'It’s Everything:' Playwright June Cross on Harlem's Significance to Her New Play, 'Douglass the Prophet'

Douglass The Prophet opens this weekend at Harlem Stage — playwright June Cross gives insight on how it came to be. 

David Stone
March 30, 2022

For three decades, June Cross, who founded Columbia Journalism School’s master’s program in documentary has been an award-winning filmmaker. She is acclaimed for her films Secret Daughter, which examined the impact of race and color on her own family, and This Far by Faith, a six-hour PBS series on the African American religious experience. Most recently, Cross was the director of the Columbia Journalism School/PBS FRONTLINE collaboration Whose Vote Counts, which featured her Journalism School colleague Jelani Cobb reporting on voter disenfranchisement.

Now, Cross has written Douglass the Prophet, which will have its first public performance at Harlem Stage as part of Columbia's "Such Sweet Thunder: Ellington Plays Shakespeare" public event series. The play has already attracted so much interest that it has sold out its initial four-performance run.

In this new work, Cross turns her acclaimed storytelling skills toward creating innovative live theater rooted in the facts of both American history and the enduring challenges of racism. She does so as part of a creative team with director Charlotte Braithwaite, an assistant professor of Music and Theater Arts at MIT, and Emmy Award-winning actor (and regular narrator of Ken Burns’ films), Keith David.

Below, Cross shares her thoughts on why Douglass the Prophet had to open in Harlem first and how the play connects to the "Such Sweet Thunder" series of events. 

What inspired you to create a play based on Frederick Douglass’ life-long love of Shakespeare?

Frankly, I knew nothing of Douglass’ intersection with Shakespeare until Columbia Professor Robert O’Meally called me to see if I’d be interested in writing the play. As I recall, he said something like, “In addition to everything else he did, Frederick Douglass was also a Shakespearean scholar.” And my response was, “Wow.”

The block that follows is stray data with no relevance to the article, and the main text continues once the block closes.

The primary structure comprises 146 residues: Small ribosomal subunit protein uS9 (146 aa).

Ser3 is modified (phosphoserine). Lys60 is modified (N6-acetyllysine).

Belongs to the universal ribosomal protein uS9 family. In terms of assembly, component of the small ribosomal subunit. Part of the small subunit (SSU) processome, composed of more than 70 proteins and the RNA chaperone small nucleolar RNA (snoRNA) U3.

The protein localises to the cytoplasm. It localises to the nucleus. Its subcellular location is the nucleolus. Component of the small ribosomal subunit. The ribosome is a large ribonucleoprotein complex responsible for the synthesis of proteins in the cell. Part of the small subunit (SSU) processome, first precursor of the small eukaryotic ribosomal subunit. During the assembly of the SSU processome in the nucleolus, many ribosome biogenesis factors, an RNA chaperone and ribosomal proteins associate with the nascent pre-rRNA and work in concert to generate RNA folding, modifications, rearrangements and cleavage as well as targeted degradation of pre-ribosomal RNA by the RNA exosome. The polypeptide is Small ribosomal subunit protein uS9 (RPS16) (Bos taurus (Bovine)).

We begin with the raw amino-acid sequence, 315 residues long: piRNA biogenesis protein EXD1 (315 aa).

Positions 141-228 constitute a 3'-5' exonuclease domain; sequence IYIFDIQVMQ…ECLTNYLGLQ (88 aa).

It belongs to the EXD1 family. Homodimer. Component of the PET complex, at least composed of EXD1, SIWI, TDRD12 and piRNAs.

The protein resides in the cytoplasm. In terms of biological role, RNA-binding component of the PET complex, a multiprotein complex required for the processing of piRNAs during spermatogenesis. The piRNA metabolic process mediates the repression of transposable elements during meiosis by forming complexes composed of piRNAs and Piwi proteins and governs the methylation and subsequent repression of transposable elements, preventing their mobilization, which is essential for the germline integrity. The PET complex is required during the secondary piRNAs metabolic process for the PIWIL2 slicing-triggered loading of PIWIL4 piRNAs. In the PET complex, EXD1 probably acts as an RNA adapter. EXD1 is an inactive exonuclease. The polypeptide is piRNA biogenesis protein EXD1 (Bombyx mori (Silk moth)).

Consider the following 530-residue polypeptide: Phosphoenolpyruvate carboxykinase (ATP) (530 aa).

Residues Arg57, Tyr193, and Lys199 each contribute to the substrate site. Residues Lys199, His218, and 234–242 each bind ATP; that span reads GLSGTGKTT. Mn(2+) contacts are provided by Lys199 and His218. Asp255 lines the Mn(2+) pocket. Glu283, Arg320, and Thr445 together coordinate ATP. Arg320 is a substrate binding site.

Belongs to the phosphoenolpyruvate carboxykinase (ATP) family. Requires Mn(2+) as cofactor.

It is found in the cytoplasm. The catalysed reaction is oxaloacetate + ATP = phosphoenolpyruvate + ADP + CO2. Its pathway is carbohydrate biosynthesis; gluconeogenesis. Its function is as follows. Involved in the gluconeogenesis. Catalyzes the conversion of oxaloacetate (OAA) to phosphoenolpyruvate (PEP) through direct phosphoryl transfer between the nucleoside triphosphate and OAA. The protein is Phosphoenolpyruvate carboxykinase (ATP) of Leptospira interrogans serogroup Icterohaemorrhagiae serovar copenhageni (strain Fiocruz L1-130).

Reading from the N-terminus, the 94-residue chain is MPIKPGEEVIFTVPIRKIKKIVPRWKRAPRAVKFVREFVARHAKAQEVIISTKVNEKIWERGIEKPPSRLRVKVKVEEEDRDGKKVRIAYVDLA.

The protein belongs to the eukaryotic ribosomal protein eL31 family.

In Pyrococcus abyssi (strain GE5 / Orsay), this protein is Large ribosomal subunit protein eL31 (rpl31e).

Bob and I go way back: I actually had written an adaptation of Langston Hughes’ “Simple” tales as my college thesis, and Bob was my adviser then! It took me some time, though, to develop faith in my own ability to write a play that would do justice to Douglass’ extraordinary life. Both Professor O’Meally and Professor Farah Jasmine Griffin urged me to do it. I also sought guidance from my friend, Director Charlotte Brathwaite, with whom I’ve been collaborating for the past four years. She came on board Douglass the Prophet as director this January. All of them told me to take the leap! So, finally, I did.  

June Cross

I started by rereading David Blight’s Pulitzer-Prize winning biography of Douglass — and then I did a deep dive into his footnotes, and read most of the five-volume series of Douglass’ letters and speeches compiled by Phillip Foner during the fifties. I read all three of Douglass’ own autobiographies. I reread Shakespeare’s tragedies — believe me, rereading the Bard as a middle-aged adult was a revelation! I also collected a library of books about Douglass, Lincoln, Reconstruction, and about Douglass and his fascination with photography. The object was to synthesize all of it and then attempt to pour it out through Douglass’ experience.